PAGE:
Ed I think you are being a little unfair here in the Peggy Fletcher quotes. Mormons baptize early in the conversion process. They lose about 80% of the people in the first 2 months over Word of Wisdom: quitting smoking, coffee, alcohol, other drugs. Oddly about 1/3rd of Mormon converts smoke at the time of their baptism, I’m not sure why Mormons are converting among the smoking for example but its not shocking that they can’t get people to quit that fast.

    If they just baptized later the numbers would look a lot better in terms of convert retention.

  17. Garth, speaking of the growing testimony of LDS missionaries, said:

    But I would suggest that MOST of them would not likely use the phrase that “they didn’t have a testimony until after beginning their mission” or that they “didn’t have feelings about the Book of Mormon until reading it throughly at the Missionary Training Center.”

    I agree, not most. But of the missionaries I’ve talked with, it isn’t unusual either. Considering the sacrifices one has to make to go on an LDS mission, I’m surprised it happens at all.

    Overall, though, I suspect that the pattern you talked about (a nascent testimony grows during the mission experience) is the norm, so I’m not disagreeing with your most recent comment.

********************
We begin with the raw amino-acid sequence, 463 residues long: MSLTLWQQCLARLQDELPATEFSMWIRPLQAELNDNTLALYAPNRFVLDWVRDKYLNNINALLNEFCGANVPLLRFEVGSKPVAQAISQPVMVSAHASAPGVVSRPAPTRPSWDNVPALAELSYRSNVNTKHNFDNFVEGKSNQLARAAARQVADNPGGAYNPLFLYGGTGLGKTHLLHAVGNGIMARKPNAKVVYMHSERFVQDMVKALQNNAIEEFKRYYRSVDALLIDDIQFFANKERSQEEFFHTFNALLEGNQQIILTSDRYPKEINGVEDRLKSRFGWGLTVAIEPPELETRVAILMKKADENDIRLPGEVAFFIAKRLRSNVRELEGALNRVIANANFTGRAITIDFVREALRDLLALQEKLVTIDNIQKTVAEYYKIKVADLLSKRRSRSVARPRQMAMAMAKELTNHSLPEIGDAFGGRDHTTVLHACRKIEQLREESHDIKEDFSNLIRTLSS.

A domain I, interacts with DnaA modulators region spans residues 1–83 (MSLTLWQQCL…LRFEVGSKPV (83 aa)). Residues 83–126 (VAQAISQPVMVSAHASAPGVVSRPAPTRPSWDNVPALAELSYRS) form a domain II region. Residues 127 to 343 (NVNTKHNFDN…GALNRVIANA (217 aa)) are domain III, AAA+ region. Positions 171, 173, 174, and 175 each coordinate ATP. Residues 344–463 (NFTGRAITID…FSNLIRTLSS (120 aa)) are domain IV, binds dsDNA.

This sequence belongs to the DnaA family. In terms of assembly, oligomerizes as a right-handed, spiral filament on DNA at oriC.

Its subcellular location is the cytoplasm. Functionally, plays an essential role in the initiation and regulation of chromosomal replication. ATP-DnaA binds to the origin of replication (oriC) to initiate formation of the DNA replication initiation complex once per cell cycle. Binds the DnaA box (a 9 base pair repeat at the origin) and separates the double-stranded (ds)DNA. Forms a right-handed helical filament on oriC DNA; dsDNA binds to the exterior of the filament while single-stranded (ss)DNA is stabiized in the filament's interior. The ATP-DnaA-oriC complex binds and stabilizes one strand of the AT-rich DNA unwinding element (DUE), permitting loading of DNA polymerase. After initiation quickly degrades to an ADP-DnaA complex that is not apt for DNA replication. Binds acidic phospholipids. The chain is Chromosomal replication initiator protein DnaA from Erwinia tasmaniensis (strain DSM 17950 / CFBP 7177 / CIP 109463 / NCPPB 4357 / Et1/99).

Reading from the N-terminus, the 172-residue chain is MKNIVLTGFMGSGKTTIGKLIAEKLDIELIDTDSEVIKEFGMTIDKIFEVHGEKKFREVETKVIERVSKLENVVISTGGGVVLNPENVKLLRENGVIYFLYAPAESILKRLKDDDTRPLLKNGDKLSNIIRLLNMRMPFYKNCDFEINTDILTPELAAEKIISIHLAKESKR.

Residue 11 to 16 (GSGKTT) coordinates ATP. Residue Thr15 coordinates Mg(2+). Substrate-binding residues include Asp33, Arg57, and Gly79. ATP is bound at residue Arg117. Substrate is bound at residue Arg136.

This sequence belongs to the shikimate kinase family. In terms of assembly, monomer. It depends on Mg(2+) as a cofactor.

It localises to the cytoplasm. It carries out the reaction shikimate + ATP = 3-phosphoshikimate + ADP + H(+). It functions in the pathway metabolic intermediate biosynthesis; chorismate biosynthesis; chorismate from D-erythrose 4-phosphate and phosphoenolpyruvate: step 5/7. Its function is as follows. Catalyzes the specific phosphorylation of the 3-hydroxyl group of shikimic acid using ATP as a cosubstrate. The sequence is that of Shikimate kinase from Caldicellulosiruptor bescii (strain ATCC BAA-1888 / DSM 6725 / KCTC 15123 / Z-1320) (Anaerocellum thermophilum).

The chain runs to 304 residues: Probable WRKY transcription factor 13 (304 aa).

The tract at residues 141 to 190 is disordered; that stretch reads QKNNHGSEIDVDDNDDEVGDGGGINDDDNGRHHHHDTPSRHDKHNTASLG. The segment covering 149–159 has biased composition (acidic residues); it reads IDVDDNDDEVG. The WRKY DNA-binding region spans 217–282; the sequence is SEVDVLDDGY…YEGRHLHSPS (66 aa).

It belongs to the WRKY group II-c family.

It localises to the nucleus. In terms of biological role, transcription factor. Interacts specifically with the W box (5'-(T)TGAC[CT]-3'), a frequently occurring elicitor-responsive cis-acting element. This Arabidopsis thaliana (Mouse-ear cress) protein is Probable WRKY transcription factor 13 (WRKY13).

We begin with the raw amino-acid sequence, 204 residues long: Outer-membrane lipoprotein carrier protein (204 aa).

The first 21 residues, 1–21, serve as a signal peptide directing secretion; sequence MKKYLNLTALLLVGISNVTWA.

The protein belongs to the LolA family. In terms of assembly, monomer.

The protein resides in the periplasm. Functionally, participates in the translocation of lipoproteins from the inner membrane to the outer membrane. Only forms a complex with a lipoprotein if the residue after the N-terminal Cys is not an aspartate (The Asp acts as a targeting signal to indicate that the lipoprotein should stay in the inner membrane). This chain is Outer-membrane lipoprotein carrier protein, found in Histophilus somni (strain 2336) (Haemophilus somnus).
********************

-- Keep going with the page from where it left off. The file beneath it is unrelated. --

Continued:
CD-Host said:

    Oddly about 1/3rd of Mormon converts smoke at the time of their baptism, I’m not sure why Mormons are converting among the smoking for example but its not shocking that they can’t get people to quit that fast.

    If they just baptized later the numbers would look a lot better in terms of convert retention.

    Or perhaps it would make more sense to focus less on adherence to the Word of Wisdom as the mark of a true believer and more on becoming like Christ. Just a thought.

  18. I think if everyone waited longer to baptize their retention rates would improve.

    Non-denominational Evangelicals typically get baptized years after conversion. It’d be interesting to see the retention numbers of baptized Evangelicals.

  19. Or perhaps it would make more sense to focus less on adherence to the Word of Wisdom as the mark of a true believer and more on becoming like Christ. Just a thought.

    Eric, this is why I like you. 🙂

  20. “…an estimated 50% of converts leave the church in first year or so…”

    “70% stay Mormon
    15% convert to Non-Religious (Atheist, Agnostic, None, Don’t know, Don’t care)
    14% convert to a majority religion (evangelical, catholic, mainline protestant…)”

    “Oddly about 1/3rd of Mormon converts smoke at the time of their baptism…”

    Where do these statistics come from?

  21. Gundek —

    BrianJ was right. The stats in your first paragraph came from Pew. The 2nd half (in response to Ed) came from the paper by Peggy Fletcher he cited.